Cephalic phase responses and appetite

Nutr Rev. 2010 Nov;68(11):643-55. doi: 10.1111/j.1753-4887.2010.00334.x.


The current food supply in many parts of the world differs substantially from that which existed during most of human evolution. It is characterized by a high variety of palatable foods with high energy density and low fiber content. Many foods can be eaten very quickly, and there is not always congruency between the sensory properties of the food and the subsequent metabolic consequences of its ingestion, (e.g., as in the consumption of artificially sweetened foods). It is not presently known how the human body copes with this incongruent food environment in terms of short-term satiety responses and long(er)-term regulation of food intake. Cephalic phase responses (CPRs) are innate and learned physiological responses to sensory signals that prepare the gastrointestinal tract for the optimal processing of ingested foods. CPRs could be affected by inconsistencies in the associations between sensory signals and subsequent post-ingestive consequences. Reviewed here are the available data on how CPRs affect the control of food intake.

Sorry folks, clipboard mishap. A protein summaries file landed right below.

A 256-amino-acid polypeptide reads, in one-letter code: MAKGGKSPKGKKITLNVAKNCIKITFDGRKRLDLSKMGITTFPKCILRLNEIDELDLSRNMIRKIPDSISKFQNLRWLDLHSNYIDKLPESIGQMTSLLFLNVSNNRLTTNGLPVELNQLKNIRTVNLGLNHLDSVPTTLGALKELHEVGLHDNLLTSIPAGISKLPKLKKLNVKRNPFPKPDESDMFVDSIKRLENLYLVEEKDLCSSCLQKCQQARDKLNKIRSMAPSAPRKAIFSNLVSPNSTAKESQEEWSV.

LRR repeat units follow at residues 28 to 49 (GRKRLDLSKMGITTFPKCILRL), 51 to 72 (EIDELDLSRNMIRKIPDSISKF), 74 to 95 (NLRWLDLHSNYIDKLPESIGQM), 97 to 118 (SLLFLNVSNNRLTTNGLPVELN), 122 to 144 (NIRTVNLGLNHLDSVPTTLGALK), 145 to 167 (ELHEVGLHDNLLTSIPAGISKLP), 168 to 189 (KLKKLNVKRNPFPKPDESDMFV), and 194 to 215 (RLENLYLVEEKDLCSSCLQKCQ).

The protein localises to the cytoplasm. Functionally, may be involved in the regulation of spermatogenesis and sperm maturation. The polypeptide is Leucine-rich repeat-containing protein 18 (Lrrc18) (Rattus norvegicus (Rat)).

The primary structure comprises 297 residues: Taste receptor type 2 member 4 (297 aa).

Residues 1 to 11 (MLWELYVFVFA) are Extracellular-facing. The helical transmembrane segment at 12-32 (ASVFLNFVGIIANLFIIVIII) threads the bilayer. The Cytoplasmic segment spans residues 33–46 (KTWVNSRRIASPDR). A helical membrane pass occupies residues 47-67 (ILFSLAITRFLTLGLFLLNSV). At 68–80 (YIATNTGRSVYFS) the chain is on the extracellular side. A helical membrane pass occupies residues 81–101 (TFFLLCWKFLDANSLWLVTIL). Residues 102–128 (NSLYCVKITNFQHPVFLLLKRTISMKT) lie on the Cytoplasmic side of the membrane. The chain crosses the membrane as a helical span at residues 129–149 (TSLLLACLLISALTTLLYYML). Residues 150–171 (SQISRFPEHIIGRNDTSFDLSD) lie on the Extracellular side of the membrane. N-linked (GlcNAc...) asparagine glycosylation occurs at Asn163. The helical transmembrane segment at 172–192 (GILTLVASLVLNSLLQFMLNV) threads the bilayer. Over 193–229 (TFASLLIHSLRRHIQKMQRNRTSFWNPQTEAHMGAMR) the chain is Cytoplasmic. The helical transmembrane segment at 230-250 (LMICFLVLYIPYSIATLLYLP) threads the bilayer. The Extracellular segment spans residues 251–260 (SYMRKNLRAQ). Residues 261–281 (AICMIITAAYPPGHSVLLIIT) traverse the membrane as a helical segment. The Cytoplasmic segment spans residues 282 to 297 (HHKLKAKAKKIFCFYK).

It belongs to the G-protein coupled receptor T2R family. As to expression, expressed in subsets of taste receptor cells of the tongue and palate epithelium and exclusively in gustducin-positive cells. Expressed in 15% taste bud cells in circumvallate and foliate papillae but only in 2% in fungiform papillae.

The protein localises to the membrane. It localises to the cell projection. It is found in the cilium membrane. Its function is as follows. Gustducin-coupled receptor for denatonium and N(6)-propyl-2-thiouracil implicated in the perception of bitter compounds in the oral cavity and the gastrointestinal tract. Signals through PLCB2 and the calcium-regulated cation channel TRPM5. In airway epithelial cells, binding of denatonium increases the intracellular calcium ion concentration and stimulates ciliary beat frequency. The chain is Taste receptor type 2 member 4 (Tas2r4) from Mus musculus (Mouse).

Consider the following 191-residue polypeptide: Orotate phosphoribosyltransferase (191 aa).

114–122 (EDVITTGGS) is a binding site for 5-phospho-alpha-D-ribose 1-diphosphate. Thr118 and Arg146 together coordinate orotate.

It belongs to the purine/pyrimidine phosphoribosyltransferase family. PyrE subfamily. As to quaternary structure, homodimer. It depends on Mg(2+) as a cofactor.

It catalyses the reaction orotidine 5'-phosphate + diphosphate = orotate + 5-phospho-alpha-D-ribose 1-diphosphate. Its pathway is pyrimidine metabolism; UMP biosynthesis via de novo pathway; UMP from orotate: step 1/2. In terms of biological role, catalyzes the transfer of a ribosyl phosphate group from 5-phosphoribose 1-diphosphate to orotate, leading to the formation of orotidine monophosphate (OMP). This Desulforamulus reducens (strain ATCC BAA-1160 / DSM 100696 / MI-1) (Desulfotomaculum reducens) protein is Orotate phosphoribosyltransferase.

Publication types

  • Research Support, Non-U.S. Gov't
  • Review

MeSH terms

  • Appetite / physiology*
  • Brain / physiology*
  • Eating / physiology
  • Energy Intake / physiology*
  • Food Preferences / physiology
  • Humans
  • Satiety Response / physiology*
  • Sweetening Agents / administration & dosage
  • Sweetening Agents / adverse effects
  • Taste / physiology


  • Sweetening Agents